Song Interpretation: An Overview

I know we spend a lot of time in our lessons on on the technical study of singing: vocal techniques, breathing techniques, support and physicality, enunciation..…etc etc etc.  It can sometimes feel in lessons, I am sure, that all you’re doing is learning technique, rather than living in this beautiful and odd art form/craft called musical theater that you love.

But remember:

Technique allows us to give a performance that is spontaneous and new every time.

This brings me to the technique of song interpretation.  Song interpretation is not feeling the emotion of the song and hoping your audience comes along for the ride.  Remember, we can’t play emotions.  It’s the audience that gets to feel all the feels when your performance soars beyond the mundane and predictable, and you do that by preparing: doing your homework and focusing on the techniques that support this art.  Preparation gives you freedom in performance!  Some of the questions below will be easier to answer as you gain knowledge (musicianship) and experience (acting or audition classes, shows).  But get into the habit of doing this work for every song.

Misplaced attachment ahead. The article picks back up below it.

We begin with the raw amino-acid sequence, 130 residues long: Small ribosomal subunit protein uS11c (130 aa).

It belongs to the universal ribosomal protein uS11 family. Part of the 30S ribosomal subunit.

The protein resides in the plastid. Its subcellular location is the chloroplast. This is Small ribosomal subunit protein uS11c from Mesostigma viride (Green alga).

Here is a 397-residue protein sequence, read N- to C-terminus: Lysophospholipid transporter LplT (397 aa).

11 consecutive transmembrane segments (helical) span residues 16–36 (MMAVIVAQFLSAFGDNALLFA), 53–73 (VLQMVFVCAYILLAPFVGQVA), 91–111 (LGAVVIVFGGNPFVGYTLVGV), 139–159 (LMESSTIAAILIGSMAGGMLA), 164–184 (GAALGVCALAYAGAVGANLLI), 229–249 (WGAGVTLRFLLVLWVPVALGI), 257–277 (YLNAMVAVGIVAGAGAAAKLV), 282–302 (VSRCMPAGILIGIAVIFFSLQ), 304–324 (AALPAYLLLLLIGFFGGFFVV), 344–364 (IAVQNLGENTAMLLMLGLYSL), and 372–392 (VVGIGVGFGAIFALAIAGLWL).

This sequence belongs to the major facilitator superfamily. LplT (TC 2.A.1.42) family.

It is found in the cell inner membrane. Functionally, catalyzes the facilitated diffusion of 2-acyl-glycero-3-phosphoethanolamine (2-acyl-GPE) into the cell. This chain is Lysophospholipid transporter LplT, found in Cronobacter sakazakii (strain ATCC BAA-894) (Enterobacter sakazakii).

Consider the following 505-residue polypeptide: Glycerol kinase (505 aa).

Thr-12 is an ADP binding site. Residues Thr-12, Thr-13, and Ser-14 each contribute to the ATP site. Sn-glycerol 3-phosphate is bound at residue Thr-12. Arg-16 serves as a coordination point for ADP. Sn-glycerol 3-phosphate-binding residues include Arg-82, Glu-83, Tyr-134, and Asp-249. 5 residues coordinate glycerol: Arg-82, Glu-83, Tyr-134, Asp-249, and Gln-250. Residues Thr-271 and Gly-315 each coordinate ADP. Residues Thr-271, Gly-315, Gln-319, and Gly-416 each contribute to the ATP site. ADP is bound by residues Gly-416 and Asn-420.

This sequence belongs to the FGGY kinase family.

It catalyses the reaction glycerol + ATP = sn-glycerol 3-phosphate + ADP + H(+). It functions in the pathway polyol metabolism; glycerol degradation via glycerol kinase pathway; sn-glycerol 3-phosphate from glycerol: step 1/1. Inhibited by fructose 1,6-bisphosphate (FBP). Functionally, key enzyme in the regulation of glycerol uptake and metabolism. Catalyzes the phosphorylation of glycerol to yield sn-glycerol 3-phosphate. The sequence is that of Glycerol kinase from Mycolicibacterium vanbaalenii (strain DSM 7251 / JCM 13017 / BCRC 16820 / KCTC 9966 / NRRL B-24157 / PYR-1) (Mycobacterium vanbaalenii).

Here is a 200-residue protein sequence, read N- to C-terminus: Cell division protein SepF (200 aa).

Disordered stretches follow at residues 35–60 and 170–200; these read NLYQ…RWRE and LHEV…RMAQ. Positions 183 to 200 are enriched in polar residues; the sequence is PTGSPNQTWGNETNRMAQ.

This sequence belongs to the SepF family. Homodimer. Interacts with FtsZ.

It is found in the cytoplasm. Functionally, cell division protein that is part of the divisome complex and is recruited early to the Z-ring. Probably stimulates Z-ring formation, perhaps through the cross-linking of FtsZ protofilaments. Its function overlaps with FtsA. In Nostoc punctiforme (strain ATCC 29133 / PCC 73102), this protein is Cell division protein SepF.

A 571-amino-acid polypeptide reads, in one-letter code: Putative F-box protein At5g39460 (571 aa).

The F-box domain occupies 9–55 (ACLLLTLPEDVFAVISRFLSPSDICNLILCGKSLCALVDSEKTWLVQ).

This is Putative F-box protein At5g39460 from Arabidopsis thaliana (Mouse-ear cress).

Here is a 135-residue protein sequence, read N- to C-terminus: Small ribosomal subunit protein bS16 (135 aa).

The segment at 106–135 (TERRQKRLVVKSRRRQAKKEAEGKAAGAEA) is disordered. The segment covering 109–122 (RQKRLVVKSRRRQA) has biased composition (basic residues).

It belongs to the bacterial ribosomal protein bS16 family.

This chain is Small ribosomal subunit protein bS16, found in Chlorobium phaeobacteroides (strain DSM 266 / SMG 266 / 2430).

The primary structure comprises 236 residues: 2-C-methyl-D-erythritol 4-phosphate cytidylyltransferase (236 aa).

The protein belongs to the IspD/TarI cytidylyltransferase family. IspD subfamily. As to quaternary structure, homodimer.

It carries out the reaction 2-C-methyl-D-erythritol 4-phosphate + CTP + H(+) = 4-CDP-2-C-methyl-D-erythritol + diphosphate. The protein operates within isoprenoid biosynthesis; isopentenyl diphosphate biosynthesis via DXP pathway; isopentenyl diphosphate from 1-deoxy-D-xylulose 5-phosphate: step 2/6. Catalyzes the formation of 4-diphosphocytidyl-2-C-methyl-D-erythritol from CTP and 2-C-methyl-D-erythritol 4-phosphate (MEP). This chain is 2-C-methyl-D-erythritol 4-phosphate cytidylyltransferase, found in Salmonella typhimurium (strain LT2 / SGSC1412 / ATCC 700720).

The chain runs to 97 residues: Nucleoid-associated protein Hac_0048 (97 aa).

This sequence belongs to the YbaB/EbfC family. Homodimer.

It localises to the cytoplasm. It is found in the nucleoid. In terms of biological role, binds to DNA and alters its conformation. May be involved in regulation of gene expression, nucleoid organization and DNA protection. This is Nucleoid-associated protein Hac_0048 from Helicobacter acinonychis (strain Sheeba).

Songs in musicals move the story to new places.  But we aren’t singing in a musical most of the time (except in our heads, of course!!)- we’re auditioning, singing by ourselves in a strange room to some people behind a table.  Auditions allow an artistic staff to see how we connect to material, relate to a partner, live as a character, and flex our creative muscles all while singing - this is a tall order and if we don’t have a plan for how to pull that off, the situation can be fraught.   We must inhabit our audition songs fully, both musically and dramatically.   If we’re armed with a plan, the audition seems less scary.

The following questions will help you get inside your song and make it your own. You can stick with the original awesome story of the song, or you can create details to make the song come alive in a unique way.  This work is appropriate for either approach.  But either way, the audience (auditioners, etc) will need to see you actually experience an honest moment with an imaginary scene partner, or other.  Sometimes, creating an original story for your song helps you get more specific.  Whatever you do, make sure your choices are strong!

This is not meant to be perfect.  This is meant to be a guide as you grow your repertoire.  Get used to doing it and it will get easier.  You will love the results.